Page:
If you just graduated from university, it’s intimidating to search for a job with no experience. I get it.
Many freshers think that filling a two-page resume will seem attractive to employers. But that’s just not true: using bigger fonts, larger headings, different fonts, or including unnecessary information will fill the pages, but won’t make you fill the vacancy. You can’t fool employers to think that giant fonts will reflect experience. You can though, grab their attention without adding your religion and marital status to fill the white space.
Don’t you worry, I got your back!
Follow these simple tips to create a strong resume without making it look like a birthday party.
Write a good summary:
Your summary comes right after your contact information. It reflects who you are in short. It is important to present yourself in descriptive expression other than generic ones. Avoid a summary that says how hardworking you are and how you would be interested in joining a “reputable company”. Ready-made summaries that seem no different from others don’t attract the recruiter’s attention. Instead, highlight the key skills that will help you get the job. Get creative and personal when talking about why you fit this particular role.
For example, if you’re applying to a sales position you can highlight that you studied abroad, and the experience opened your eyes to the amazing cultural differences across the globe. Sure the experience itself isn’t directly connected to the role but your personal experience shows maturity and understanding any hiring manager would want in a sales employee.
Maximize on your education:
As a fresh graduate, the most important qualifications you have are your education level. Usually, the education section in a resume is written following the professional experience section. However, as a fresh graduate, your education is a major point of emphasis. At this point in your life, most of your employability skills were gained through academic pursuits rather than professional ones. You should focus on mentioning the projects you worked on and definitely mention your grade if it’s high and if you’ve graduated with honors. You can briefly present your graduation project and your role on the team to reflect how you acquired certain skills and put them in action. Remember that, currently, your degree is probably one of the most employability factors, so make sure your education section is placed at the very beginning of your resume.
Include your internship/student activity
Internships are always considered an added value in a fresh graduate’s CV; it’s how you gain real on the job experience. In your resume, mention the details of each internship and talk about how you applied the knowledge gained in an actual work environment, use brief bullet points to better explain to employers what was your role during the internship, what projects you worked on and what skills did you gain through working.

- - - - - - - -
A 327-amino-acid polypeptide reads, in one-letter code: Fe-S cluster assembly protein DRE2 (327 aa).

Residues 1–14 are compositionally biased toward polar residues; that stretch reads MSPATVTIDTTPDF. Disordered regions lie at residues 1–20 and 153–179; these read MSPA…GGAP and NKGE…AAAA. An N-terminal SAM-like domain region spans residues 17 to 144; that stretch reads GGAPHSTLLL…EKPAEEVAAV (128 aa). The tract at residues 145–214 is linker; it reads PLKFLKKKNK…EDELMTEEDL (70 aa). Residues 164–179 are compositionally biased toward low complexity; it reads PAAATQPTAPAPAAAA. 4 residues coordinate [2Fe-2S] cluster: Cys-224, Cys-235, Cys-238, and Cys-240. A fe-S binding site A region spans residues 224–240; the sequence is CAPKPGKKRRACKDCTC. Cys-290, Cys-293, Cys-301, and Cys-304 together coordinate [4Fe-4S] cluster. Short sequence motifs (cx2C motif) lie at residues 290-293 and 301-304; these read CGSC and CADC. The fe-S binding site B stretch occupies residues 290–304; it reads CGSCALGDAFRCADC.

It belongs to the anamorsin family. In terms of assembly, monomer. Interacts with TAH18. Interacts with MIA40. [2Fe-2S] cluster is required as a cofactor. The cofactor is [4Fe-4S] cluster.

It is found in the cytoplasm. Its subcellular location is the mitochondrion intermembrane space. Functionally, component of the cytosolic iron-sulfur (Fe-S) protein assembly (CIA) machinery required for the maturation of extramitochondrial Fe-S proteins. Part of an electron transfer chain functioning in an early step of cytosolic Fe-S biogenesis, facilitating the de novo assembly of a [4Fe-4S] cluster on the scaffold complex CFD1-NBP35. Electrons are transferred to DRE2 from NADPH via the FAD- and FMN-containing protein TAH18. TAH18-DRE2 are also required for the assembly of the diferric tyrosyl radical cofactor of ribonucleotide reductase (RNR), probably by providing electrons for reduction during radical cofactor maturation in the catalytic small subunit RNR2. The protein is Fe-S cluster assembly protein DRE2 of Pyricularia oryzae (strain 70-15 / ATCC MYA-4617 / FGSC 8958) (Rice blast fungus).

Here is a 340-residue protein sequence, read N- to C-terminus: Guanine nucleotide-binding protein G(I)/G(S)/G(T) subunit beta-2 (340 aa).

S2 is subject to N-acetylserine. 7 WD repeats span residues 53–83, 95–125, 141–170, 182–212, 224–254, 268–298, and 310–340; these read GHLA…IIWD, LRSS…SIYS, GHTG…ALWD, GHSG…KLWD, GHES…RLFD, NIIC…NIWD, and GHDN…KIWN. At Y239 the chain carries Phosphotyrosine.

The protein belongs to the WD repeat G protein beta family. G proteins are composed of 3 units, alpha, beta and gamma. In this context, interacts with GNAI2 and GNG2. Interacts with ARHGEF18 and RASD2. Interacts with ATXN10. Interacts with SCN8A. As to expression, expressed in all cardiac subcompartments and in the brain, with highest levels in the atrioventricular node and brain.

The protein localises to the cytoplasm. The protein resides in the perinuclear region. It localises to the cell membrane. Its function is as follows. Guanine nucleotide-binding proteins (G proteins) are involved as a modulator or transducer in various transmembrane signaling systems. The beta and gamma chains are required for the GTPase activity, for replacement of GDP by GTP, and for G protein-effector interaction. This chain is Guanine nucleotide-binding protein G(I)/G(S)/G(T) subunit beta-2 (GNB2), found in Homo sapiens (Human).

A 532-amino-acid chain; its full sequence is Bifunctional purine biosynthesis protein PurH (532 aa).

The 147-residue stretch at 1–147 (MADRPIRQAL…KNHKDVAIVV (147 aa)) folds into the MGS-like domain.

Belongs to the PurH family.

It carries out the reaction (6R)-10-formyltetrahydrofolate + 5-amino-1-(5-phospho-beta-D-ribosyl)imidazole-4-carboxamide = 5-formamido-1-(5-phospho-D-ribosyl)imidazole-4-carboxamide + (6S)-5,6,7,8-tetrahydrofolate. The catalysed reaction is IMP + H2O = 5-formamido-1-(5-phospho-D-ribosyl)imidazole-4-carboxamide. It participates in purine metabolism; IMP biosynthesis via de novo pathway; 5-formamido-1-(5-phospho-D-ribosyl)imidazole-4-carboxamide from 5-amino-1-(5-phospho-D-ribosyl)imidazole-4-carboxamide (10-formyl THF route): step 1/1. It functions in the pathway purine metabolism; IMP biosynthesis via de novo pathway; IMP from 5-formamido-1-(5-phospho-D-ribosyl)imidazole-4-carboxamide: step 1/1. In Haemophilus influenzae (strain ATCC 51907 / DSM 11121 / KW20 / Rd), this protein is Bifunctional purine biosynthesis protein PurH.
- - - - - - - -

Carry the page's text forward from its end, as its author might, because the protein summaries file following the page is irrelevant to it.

If you don’t have an internship experience, you can always talk about what skills you gained through your participation in student activities/competitions or graduation project(s) at the university. Remember that employers also have been in a university campus before, they know that joining student activities is a good environment to acquire basic communication and teamwork skills.
Find a link
This one takes a bit more effort and customization, but you’ll be glad you took the time. While applying for jobs, chances are you’re interested in the role and company for a reason. Make sure you do your research to find out what skills are needed and find a way to tie your professional experience and skills with it. An attractive resume is not about quantity, it’s rather about how relevant this information is to the job. It’s common (as a recruiter) to come across resumes that include a huge number of activities, courses, and certificates. But it’s always confusing to find that all these experiences and learnings are not related to the role whatsoever. If you’re going to add any piece of information make sure it would demonstrate a skill that is needed to perform the role. You will come across as a focused candidate with solid experiences and skills.
Keep it neat and professional:
Your CV should be just as neat and professional as a CV for someone who has been working for years. Your inexperience is not an excuse for an unorganized or unprofessional CV. To ensure that your CV is organized and professional be sure to follow these tips:
- Use bullet points: Bullet points are neat and make it easier for employers to quickly scan your CV for important details.
- Proofread: A spelling error can be fatal to your application. Don’t let simple errors get in the way of your dream job.
- Use a nice template: Your CV should be eye-catching and easy for your employer to read.
- Contact info: Don’t forget to include an accessible phone number and email address so that potential employers can contact you with ease. Still using that embarrassing email address that you made when you were a kid? Time to update it to a simple, more professional one
How to write a CV when you do not have experience is no rocket science; it is the same as when you have experience, only that the information you include is less. Most importantly, Remember to focus on your achievements and avoid cliches.